Bonds allow you to lend money to a company or government, which then pays you back with interest. They’re not risk-free: The borrower could default, and when interest rates rise, bond values typically go down. To reduce the risk of default, choose bond funds that primarily own government bonds, which are issued by the U.S. government, and municipal bonds, which are issued by states and cities.
Another option is money market mutual funds, also known as money market funds. Not to be confused with similarly named money market accounts (above), money market funds are mutual funds that purchase short-term, high-quality debt from the U.S. government, municipalities or corporations. There also can be tax benefits, as some money market funds hold municipal securities that are exempt from federal and state taxes. These funds are not FDIC-insured and carry risks similar to short-term bonds.
You can purchase bond funds or money market funds via an online brokerage account.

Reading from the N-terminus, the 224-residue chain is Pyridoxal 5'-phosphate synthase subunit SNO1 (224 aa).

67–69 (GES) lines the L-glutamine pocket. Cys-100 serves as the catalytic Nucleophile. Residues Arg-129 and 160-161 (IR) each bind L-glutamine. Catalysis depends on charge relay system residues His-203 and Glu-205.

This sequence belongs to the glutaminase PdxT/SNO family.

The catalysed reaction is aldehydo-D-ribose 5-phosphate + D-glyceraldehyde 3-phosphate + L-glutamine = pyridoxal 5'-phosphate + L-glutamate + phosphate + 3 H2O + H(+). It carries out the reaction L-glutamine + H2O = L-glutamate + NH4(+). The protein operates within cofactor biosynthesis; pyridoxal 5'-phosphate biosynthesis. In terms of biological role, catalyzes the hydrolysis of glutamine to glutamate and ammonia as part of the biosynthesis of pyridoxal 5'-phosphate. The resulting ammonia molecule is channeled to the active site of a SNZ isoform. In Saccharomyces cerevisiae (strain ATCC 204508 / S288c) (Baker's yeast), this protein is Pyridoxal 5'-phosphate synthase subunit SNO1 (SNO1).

» Ready to get started? Find the best brokerage account
Money you need in 3 to 5 years
Potential interest rate: 5% or more
Online lenders like Prosper and Lending Club are options for investors who are willing to lend money to borrowers who need cash for anything from home renovations to medical expenses.
On both sites, borrowers are classified by creditworthiness, which means you can limit risk — but not avoid it completely — by choosing to lend only to borrowers in the upper credit tiers. You’ll earn less in interest focusing on these choice candidates, but the return still is substantially greater than a savings account. Lending Club says historical returns on loans graded A are 4.89%; Prosper’s top credit class, AA, has estimated returns of 4.15%.